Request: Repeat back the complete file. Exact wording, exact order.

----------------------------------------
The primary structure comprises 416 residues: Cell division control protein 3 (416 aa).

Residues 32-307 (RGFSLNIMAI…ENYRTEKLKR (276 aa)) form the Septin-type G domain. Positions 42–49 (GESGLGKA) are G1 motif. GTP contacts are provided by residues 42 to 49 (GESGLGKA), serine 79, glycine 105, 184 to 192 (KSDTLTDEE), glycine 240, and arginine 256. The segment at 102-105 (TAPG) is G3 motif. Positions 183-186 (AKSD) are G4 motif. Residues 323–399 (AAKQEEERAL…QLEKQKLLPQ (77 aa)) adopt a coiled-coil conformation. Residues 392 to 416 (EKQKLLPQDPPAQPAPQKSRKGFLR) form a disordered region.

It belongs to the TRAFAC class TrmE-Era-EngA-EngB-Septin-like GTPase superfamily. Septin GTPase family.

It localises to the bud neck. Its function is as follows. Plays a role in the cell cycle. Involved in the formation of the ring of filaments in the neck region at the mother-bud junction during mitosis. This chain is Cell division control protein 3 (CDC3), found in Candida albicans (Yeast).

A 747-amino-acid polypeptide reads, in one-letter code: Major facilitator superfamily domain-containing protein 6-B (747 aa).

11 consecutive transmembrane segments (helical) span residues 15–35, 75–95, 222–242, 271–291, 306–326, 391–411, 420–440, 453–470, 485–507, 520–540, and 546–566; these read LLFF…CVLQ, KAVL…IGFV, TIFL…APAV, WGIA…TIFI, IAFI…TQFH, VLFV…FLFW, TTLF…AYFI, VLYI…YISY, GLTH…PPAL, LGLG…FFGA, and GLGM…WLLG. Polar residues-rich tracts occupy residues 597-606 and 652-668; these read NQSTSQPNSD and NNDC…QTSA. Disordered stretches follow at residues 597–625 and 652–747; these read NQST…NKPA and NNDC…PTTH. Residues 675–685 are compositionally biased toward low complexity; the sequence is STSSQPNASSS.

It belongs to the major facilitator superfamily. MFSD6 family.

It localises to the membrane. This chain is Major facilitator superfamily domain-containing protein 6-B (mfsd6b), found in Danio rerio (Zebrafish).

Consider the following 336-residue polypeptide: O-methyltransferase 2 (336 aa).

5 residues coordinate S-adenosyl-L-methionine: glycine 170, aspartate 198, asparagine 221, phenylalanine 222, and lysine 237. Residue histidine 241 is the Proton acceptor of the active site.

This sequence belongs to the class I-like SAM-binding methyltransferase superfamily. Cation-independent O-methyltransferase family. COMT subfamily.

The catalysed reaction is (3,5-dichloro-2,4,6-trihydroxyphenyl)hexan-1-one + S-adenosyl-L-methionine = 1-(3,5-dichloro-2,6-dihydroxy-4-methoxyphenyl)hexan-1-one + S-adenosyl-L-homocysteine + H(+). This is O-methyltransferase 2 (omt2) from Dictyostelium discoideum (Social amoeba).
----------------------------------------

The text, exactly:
The primary structure comprises 416 residues: Cell division control protein 3 (416 aa).

Residues 32-307 (RGFSLNIMAI…ENYRTEKLKR (276 aa)) form the Septin-type G domain. Positions 42–49 (GESGLGKA) are G1 motif. GTP contacts are provided by residues 42 to 49 (GESGLGKA), serine 79, glycine 105, 184 to 192 (KSDTLTDEE), glycine 240, and arginine 256. The segment at 102-105 (TAPG) is G3 motif. Positions 183-186 (AKSD) are G4 motif. Residues 323–399 (AAKQEEERAL…QLEKQKLLPQ (77 aa)) adopt a coiled-coil conformation. Residues 392 to 416 (EKQKLLPQDPPAQPAPQKSRKGFLR) form a disordered region.

It belongs to the TRAFAC class TrmE-Era-EngA-EngB-Septin-like GTPase superfamily. Septin GTPase family.

It localises to the bud neck. Its function is as follows. Plays a role in the cell cycle. Involved in the formation of the ring of filaments in the neck region at the mother-bud junction during mitosis. This chain is Cell division control protein 3 (CDC3), found in Candida albicans (Yeast).

A 747-amino-acid polypeptide reads, in one-letter code: Major facilitator superfamily domain-containing protein 6-B (747 aa).

11 consecutive transmembrane segments (helical) span residues 15–35, 75–95, 222–242, 271–291, 306–326, 391–411, 420–440, 453–470, 485–507, 520–540, and 546–566; these read LLFF…CVLQ, KAVL…IGFV, TIFL…APAV, WGIA…TIFI, IAFI…TQFH, VLFV…FLFW, TTLF…AYFI, VLYI…YISY, GLTH…PPAL, LGLG…FFGA, and GLGM…WLLG. Polar residues-rich tracts occupy residues 597-606 and 652-668; these read NQSTSQPNSD and NNDC…QTSA. Disordered stretches follow at residues 597–625 and 652–747; these read NQST…NKPA and NNDC…PTTH. Residues 675–685 are compositionally biased toward low complexity; the sequence is STSSQPNASSS.

It belongs to the major facilitator superfamily. MFSD6 family.

It localises to the membrane. This chain is Major facilitator superfamily domain-containing protein 6-B (mfsd6b), found in Danio rerio (Zebrafish).

Consider the following 336-residue polypeptide: O-methyltransferase 2 (336 aa).

5 residues coordinate S-adenosyl-L-methionine: glycine 170, aspartate 198, asparagine 221, phenylalanine 222, and lysine 237. Residue histidine 241 is the Proton acceptor of the active site.

This sequence belongs to the class I-like SAM-binding methyltransferase superfamily. Cation-independent O-methyltransferase family. COMT subfamily.

The catalysed reaction is (3,5-dichloro-2,4,6-trihydroxyphenyl)hexan-1-one + S-adenosyl-L-methionine = 1-(3,5-dichloro-2,6-dihydroxy-4-methoxyphenyl)hexan-1-one + S-adenosyl-L-homocysteine + H(+). This is O-methyltransferase 2 (omt2) from Dictyostelium discoideum (Social amoeba).